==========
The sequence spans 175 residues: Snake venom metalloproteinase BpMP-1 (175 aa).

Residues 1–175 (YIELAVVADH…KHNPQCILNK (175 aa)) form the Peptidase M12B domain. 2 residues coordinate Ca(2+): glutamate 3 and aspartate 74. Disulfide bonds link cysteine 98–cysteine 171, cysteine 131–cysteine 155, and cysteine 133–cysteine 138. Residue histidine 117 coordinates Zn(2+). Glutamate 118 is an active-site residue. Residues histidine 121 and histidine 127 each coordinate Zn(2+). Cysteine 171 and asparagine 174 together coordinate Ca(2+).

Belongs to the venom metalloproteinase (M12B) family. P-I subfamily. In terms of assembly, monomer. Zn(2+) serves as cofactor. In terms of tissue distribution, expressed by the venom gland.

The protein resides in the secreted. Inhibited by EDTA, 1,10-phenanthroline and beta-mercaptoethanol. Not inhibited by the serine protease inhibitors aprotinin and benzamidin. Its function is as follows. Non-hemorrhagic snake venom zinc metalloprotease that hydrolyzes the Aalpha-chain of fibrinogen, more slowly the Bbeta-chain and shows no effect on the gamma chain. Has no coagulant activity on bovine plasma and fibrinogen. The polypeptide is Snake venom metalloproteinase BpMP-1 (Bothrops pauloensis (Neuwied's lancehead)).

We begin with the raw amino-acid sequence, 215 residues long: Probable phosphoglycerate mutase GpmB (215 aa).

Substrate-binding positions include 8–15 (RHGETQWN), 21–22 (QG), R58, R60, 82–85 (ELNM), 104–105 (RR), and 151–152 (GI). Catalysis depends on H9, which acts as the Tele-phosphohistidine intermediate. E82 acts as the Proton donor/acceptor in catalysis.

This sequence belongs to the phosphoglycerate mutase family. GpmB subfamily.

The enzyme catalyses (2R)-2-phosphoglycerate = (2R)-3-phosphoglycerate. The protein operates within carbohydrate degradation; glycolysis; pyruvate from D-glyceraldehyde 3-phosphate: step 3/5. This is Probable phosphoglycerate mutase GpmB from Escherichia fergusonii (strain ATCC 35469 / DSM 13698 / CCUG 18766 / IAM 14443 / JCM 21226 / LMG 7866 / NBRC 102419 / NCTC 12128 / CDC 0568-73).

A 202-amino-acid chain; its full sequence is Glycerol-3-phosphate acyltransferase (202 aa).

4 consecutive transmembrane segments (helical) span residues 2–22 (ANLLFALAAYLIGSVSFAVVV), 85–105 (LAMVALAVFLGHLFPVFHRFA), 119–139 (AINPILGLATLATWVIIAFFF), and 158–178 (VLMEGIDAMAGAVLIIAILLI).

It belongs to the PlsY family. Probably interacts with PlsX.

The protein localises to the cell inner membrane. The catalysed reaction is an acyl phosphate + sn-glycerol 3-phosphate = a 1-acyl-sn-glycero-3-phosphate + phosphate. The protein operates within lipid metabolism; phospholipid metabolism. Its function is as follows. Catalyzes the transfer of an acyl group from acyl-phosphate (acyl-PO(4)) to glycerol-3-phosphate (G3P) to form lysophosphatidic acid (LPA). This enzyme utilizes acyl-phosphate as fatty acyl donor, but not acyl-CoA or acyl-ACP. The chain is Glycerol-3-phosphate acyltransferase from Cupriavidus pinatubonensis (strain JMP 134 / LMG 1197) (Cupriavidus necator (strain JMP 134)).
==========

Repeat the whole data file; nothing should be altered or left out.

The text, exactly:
The sequence spans 175 residues: Snake venom metalloproteinase BpMP-1 (175 aa).

Residues 1–175 (YIELAVVADH…KHNPQCILNK (175 aa)) form the Peptidase M12B domain. 2 residues coordinate Ca(2+): glutamate 3 and aspartate 74. Disulfide bonds link cysteine 98–cysteine 171, cysteine 131–cysteine 155, and cysteine 133–cysteine 138. Residue histidine 117 coordinates Zn(2+). Glutamate 118 is an active-site residue. Residues histidine 121 and histidine 127 each coordinate Zn(2+). Cysteine 171 and asparagine 174 together coordinate Ca(2+).

Belongs to the venom metalloproteinase (M12B) family. P-I subfamily. In terms of assembly, monomer. Zn(2+) serves as cofactor. In terms of tissue distribution, expressed by the venom gland.

The protein resides in the secreted. Inhibited by EDTA, 1,10-phenanthroline and beta-mercaptoethanol. Not inhibited by the serine protease inhibitors aprotinin and benzamidin. Its function is as follows. Non-hemorrhagic snake venom zinc metalloprotease that hydrolyzes the Aalpha-chain of fibrinogen, more slowly the Bbeta-chain and shows no effect on the gamma chain. Has no coagulant activity on bovine plasma and fibrinogen. The polypeptide is Snake venom metalloproteinase BpMP-1 (Bothrops pauloensis (Neuwied's lancehead)).

We begin with the raw amino-acid sequence, 215 residues long: Probable phosphoglycerate mutase GpmB (215 aa).

Substrate-binding positions include 8–15 (RHGETQWN), 21–22 (QG), R58, R60, 82–85 (ELNM), 104–105 (RR), and 151–152 (GI). Catalysis depends on H9, which acts as the Tele-phosphohistidine intermediate. E82 acts as the Proton donor/acceptor in catalysis.

This sequence belongs to the phosphoglycerate mutase family. GpmB subfamily.

The enzyme catalyses (2R)-2-phosphoglycerate = (2R)-3-phosphoglycerate. The protein operates within carbohydrate degradation; glycolysis; pyruvate from D-glyceraldehyde 3-phosphate: step 3/5. This is Probable phosphoglycerate mutase GpmB from Escherichia fergusonii (strain ATCC 35469 / DSM 13698 / CCUG 18766 / IAM 14443 / JCM 21226 / LMG 7866 / NBRC 102419 / NCTC 12128 / CDC 0568-73).

A 202-amino-acid chain; its full sequence is Glycerol-3-phosphate acyltransferase (202 aa).

4 consecutive transmembrane segments (helical) span residues 2–22 (ANLLFALAAYLIGSVSFAVVV), 85–105 (LAMVALAVFLGHLFPVFHRFA), 119–139 (AINPILGLATLATWVIIAFFF), and 158–178 (VLMEGIDAMAGAVLIIAILLI).

It belongs to the PlsY family. Probably interacts with PlsX.

The protein localises to the cell inner membrane. The catalysed reaction is an acyl phosphate + sn-glycerol 3-phosphate = a 1-acyl-sn-glycero-3-phosphate + phosphate. The protein operates within lipid metabolism; phospholipid metabolism. Its function is as follows. Catalyzes the transfer of an acyl group from acyl-phosphate (acyl-PO(4)) to glycerol-3-phosphate (G3P) to form lysophosphatidic acid (LPA). This enzyme utilizes acyl-phosphate as fatty acyl donor, but not acyl-CoA or acyl-ACP. The chain is Glycerol-3-phosphate acyltransferase from Cupriavidus pinatubonensis (strain JMP 134 / LMG 1197) (Cupriavidus necator (strain JMP 134)).